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Fostering Active Learning in Research Methods Courses Through the Use of Survey Research Projects
Unformatted Document Text:  6 require that topics have some demonstrable social-political relevance, will remain “ripe” for the next dozen weeks or so and will maintain the interest of the team and the KSU community they will be surveying. Topics must also be unique to each of the three groups in the class. A sample of research questions from past groups is provided below. • What is the impact of various political and demographic factors on the degree of local, national, and international political knowledge? • What factors influence a person’s party affiliation? • What factors influence the level of support for socialist policies and socialism as an ideology? • What factors impact belief in and concern for global warming? • How do religion and other factors on attitudes regarding euthanasia? • What is the influence of various political and demographic factors on attitudes regarding illegal immigration? • Why don’t young people vote? As an instructor, I find observing this topic selection process to be a fruitful education in the nature of group dynamics – from names and introductions to brainstorming and winnowing out of plausible topics toward the final selection. Ultimate topic selections are often spin-offs from the discussions surrounding one of the group member’s individual research interests, which may signal the types of leadership (or not) roles each group member will assume. Theory, Concepts, and Variables The alignment between textbook material and active learning through survey project tasks is especially clear for this next series of exercises. As we discuss the theoretical importance of concepts and variables using assigned readings and examples, research groups are responsible for effectively putting these themes into action in accordance with their project. First, teams must convert often vague working topics into properly formulated research questions, with concepts and measurable variables.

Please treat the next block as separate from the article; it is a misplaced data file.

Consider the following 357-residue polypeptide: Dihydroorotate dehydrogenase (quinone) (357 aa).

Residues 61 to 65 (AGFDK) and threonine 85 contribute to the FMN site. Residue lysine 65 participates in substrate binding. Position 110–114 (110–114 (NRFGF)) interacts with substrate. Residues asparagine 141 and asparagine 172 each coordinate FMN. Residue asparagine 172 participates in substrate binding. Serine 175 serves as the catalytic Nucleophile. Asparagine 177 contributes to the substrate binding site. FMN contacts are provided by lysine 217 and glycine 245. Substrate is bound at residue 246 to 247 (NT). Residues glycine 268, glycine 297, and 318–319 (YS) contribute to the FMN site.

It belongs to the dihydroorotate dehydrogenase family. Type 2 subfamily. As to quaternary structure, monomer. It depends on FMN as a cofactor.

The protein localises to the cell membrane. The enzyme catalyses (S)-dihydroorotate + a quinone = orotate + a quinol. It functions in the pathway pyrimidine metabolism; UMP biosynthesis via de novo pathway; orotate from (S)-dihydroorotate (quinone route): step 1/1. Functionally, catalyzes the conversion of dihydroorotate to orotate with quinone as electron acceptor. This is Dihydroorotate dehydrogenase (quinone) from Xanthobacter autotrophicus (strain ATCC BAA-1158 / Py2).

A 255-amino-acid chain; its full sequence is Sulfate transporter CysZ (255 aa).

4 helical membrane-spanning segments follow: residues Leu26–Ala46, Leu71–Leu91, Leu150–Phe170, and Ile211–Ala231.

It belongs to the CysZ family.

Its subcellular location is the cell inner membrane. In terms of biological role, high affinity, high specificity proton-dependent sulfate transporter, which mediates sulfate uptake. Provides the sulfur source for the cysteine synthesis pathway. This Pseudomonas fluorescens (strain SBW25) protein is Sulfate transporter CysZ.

Authors: DeWitt, Jeff.
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6
require that topics have some demonstrable social-political relevance, will remain “ripe”
for the next dozen weeks or so and will maintain the interest of the team and the KSU
community they will be surveying. Topics must also be unique to each of the three
groups in the class. A sample of research questions from past groups is provided below.
What is the impact of various political and demographic factors on the degree of
local, national, and international political knowledge?
What factors influence a person’s party affiliation?
What factors influence the level of support for socialist policies and socialism as
an ideology?
What factors impact belief in and concern for global warming?
How do religion and other factors on attitudes regarding euthanasia?
What is the influence of various political and demographic factors on attitudes
regarding illegal immigration?
Why don’t young people vote?
As an instructor, I find observing this topic selection process to be a fruitful
education in the nature of group dynamics – from names and introductions to
brainstorming and winnowing out of plausible topics toward the final selection. Ultimate
topic selections are often spin-offs from the discussions surrounding one of the group
member’s individual research interests, which may signal the types of leadership (or not)
roles each group member will assume.
Theory, Concepts, and Variables
The alignment between textbook material and active learning through survey
project tasks is especially clear for this next series of exercises. As we discuss the
theoretical importance of concepts and variables using assigned readings and examples,
research groups are responsible for effectively putting these themes into action in
accordance with their project. First, teams must convert often vague working topics into
properly formulated research questions, with concepts and measurable variables.


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